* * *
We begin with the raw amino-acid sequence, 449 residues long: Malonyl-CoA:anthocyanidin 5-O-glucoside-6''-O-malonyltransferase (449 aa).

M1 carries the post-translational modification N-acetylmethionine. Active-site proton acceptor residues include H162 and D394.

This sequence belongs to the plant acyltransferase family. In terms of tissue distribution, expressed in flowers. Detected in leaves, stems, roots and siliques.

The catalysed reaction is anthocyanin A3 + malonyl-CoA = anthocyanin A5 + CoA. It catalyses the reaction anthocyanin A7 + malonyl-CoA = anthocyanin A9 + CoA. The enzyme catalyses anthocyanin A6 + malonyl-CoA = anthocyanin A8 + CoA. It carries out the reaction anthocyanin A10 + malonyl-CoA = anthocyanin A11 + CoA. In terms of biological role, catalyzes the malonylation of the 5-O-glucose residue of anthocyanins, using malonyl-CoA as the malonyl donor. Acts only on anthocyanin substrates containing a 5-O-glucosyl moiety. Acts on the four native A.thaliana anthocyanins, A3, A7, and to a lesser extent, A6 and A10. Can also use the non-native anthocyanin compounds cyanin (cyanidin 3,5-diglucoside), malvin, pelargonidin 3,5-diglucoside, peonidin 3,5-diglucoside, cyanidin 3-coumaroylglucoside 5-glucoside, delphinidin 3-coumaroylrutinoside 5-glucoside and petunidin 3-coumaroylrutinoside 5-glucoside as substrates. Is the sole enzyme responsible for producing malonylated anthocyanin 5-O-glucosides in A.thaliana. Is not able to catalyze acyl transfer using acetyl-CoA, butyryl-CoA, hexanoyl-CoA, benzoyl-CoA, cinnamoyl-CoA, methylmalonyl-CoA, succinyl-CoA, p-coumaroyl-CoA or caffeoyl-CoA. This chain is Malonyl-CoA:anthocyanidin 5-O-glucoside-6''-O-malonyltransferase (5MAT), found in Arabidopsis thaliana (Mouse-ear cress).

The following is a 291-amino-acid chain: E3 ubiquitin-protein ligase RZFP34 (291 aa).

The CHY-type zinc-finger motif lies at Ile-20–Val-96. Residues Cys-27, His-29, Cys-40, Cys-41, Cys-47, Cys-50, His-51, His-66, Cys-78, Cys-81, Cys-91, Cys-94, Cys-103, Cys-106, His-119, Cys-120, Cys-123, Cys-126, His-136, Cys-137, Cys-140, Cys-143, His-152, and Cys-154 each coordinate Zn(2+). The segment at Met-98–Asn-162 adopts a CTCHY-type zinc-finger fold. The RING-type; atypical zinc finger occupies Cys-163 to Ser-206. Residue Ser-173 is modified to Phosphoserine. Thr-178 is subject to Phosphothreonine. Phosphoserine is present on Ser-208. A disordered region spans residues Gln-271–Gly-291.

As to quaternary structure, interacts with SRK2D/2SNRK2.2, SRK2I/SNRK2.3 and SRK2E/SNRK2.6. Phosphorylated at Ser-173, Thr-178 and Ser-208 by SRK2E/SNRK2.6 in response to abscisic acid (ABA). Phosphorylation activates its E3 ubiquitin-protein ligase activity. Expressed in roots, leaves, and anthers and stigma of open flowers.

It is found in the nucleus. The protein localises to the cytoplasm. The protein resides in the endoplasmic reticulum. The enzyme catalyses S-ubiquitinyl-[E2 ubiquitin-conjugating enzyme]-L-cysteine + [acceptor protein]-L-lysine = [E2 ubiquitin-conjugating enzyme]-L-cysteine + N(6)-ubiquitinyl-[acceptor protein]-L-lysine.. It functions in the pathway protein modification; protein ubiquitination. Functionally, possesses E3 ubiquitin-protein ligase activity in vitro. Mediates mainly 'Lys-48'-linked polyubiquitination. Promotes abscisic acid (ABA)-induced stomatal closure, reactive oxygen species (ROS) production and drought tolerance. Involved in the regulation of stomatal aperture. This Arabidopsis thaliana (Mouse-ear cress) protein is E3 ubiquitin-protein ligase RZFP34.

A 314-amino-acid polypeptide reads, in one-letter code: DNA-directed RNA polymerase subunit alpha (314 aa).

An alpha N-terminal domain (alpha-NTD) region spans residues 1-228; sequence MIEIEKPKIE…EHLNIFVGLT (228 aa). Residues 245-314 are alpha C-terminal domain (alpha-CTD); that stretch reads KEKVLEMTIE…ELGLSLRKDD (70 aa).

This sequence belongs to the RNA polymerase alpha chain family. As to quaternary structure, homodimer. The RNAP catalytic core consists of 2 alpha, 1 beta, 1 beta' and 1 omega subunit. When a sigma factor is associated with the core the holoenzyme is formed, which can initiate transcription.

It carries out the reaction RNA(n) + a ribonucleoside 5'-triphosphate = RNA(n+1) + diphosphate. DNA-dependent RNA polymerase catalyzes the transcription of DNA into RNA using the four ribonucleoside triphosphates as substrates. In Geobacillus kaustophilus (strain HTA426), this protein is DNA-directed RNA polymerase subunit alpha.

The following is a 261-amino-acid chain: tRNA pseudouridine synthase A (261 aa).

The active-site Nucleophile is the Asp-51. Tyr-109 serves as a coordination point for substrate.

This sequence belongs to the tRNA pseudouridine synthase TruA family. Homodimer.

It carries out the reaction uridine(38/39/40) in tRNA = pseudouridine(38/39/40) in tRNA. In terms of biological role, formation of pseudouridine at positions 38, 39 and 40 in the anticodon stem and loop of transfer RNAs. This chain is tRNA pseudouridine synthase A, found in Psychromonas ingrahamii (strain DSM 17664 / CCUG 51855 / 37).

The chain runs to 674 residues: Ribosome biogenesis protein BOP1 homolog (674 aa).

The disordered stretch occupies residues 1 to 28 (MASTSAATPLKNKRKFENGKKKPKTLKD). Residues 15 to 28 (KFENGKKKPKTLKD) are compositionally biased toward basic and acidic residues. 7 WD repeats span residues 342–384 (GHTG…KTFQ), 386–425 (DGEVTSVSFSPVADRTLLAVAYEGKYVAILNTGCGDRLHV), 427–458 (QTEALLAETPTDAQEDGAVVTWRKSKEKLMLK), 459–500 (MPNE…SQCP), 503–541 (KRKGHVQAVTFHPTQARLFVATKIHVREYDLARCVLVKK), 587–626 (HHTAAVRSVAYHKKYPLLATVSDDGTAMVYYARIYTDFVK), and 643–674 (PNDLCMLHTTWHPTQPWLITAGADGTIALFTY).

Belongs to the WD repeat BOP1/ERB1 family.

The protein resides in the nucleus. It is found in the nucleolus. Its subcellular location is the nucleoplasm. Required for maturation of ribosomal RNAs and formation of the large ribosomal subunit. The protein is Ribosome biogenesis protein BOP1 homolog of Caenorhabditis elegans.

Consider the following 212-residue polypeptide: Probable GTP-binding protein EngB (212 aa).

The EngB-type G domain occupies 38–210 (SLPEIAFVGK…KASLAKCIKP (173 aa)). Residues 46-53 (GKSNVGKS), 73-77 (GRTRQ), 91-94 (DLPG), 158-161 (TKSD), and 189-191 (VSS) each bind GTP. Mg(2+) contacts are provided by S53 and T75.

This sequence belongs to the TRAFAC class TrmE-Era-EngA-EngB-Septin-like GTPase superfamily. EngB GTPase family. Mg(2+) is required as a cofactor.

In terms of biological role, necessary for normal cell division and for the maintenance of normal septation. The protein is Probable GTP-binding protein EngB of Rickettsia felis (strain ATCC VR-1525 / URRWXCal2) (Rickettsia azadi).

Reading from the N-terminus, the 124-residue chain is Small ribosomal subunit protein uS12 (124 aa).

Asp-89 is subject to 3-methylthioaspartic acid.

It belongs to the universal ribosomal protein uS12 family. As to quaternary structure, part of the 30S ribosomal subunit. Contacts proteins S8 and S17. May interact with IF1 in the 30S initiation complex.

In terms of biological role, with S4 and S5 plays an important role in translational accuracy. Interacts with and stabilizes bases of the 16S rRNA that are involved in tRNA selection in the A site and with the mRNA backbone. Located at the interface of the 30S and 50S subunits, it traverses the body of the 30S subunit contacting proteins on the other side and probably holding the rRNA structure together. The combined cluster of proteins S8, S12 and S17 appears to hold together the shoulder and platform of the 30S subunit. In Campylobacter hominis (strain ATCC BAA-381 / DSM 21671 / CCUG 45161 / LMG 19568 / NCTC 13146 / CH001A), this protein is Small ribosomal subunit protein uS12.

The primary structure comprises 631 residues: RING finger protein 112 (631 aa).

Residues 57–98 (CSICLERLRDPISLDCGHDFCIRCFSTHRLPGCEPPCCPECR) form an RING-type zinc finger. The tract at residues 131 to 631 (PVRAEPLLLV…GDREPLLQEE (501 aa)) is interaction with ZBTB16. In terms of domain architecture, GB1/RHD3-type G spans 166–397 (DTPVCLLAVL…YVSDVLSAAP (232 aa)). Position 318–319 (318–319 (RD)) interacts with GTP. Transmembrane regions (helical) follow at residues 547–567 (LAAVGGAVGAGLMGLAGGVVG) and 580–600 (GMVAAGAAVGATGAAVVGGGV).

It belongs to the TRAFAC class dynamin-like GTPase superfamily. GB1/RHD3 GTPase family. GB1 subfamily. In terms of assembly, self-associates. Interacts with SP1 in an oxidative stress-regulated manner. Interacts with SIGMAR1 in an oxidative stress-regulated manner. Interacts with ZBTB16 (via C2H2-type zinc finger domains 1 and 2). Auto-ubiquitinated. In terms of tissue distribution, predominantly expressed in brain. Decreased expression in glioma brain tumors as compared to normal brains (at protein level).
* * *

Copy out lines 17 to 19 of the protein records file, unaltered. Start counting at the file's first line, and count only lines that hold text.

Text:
The chain runs to 674 residues: Ribosome biogenesis protein BOP1 homolog (674 aa).

The disordered stretch occupies residues 1 to 28 (MASTSAATPLKNKRKFENGKKKPKTLKD). Residues 15 to 28 (KFENGKKKPKTLKD) are compositionally biased toward basic and acidic residues. 7 WD repeats span residues 342–384 (GHTG…KTFQ), 386–425 (DGEVTSVSFSPVADRTLLAVAYEGKYVAILNTGCGDRLHV), 427–458 (QTEALLAETPTDAQEDGAVVTWRKSKEKLMLK), 459–500 (MPNE…SQCP), 503–541 (KRKGHVQAVTFHPTQARLFVATKIHVREYDLARCVLVKK), 587–626 (HHTAAVRSVAYHKKYPLLATVSDDGTAMVYYARIYTDFVK), and 643–674 (PNDLCMLHTTWHPTQPWLITAGADGTIALFTY).

Belongs to the WD repeat BOP1/ERB1 family.